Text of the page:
A recent two-story addition to a bungalow in suburban Melbourne, Australia, uses bio-based phase change material as a lightweight alternative to thermal mass.
Phase Change Energy Solutions’ BioPCM mats containing about 270 kilograms of phase change material were installed above the ceilings, according to architect Penny Guild of Guild Architects. The PCM has a melting point of 24 degrees C. In an e-mail interview, Guild talked about PCM use in the Playtime House project.
Q: What are the projected energy savings related to PCM use in this project?
A: “We didn’t do any specific calculations, but the manufacturer claims between 40 to 80 percent saving in energy bills. The amount of PCM that was put in the project equates to 10kw hours.”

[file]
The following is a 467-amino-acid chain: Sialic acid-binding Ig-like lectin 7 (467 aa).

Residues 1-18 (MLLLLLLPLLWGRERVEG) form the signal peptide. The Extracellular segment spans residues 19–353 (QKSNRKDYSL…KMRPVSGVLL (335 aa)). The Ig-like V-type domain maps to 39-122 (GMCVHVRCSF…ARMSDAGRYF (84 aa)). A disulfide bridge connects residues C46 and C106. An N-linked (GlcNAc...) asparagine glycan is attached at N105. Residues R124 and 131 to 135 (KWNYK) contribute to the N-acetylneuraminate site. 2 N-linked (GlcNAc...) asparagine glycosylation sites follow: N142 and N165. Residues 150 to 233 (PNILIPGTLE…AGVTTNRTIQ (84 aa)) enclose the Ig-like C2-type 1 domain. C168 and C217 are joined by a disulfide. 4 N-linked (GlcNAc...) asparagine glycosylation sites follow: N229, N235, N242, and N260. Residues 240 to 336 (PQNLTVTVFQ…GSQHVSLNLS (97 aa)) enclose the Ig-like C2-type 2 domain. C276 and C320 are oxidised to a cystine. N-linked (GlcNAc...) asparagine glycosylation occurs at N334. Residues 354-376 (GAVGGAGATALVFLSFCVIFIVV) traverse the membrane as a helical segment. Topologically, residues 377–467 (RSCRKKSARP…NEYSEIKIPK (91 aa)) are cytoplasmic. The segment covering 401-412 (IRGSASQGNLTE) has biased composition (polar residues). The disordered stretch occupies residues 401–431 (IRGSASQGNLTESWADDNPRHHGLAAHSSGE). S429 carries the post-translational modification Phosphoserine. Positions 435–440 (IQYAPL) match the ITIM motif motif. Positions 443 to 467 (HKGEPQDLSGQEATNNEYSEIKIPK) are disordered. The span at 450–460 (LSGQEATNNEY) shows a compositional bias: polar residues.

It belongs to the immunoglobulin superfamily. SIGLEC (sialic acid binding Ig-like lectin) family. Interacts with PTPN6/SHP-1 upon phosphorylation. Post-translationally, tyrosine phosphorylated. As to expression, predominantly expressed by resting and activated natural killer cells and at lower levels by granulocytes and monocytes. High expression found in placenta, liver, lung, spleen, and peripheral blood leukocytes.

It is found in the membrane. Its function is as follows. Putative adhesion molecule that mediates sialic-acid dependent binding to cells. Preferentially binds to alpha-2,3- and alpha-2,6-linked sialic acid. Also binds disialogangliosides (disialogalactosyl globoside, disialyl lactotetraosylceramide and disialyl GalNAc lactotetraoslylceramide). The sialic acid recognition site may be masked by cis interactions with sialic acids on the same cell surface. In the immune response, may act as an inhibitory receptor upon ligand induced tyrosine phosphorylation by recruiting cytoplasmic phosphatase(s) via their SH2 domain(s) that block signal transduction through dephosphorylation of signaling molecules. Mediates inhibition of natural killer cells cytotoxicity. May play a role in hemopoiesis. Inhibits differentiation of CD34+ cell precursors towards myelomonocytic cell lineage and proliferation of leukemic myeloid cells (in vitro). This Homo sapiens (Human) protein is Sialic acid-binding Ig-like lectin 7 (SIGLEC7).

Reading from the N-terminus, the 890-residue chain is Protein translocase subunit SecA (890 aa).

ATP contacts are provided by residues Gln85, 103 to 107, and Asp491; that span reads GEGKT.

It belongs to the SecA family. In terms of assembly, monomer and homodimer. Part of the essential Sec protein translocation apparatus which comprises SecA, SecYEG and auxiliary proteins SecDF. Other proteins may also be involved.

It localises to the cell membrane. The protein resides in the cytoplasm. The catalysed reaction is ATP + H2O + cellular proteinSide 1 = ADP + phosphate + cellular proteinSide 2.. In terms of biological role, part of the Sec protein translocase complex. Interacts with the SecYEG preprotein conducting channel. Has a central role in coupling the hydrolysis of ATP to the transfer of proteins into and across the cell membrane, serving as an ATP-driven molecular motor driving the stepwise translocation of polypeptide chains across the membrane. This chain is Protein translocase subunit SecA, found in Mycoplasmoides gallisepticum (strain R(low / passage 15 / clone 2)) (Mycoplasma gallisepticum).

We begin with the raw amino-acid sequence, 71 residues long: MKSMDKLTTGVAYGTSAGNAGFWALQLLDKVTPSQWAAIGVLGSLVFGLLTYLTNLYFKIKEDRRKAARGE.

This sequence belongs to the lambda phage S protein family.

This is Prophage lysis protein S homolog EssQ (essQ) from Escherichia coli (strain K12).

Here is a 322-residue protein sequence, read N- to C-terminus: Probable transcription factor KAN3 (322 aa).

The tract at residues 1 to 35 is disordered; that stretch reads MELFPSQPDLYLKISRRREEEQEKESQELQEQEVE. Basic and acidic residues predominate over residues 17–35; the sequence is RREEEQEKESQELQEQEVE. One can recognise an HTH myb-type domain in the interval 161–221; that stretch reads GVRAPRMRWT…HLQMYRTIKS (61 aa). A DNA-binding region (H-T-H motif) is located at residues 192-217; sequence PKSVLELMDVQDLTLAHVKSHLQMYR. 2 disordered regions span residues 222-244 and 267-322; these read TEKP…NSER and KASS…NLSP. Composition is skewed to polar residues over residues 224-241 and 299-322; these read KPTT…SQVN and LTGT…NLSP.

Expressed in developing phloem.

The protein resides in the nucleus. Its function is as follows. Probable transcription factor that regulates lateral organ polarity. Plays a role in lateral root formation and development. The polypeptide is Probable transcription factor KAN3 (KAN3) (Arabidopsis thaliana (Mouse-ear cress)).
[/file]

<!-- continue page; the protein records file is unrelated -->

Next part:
Q: Have you worked with PCM products in the past? Are there plans to use PCM in future projects?
A: “It’s relatively new for the residential market in Australia so I haven’t used it before. The upfront costs are reasonably high, and being a new product there’s not many people that potential clients can turn for advice on its effectiveness. They can’t just ask a friend ‘did you think the PCM was good value in your house’ because no one else has used it. The clients on this project had a high degree of environmental consciousness and both had a science background of some sort (doctor and teacher) and they felt confidant enough it was worth the investment. As the project was an extension above an existing structure adding traditional heavy mass materials was basically impossible which is where the PCM came in.”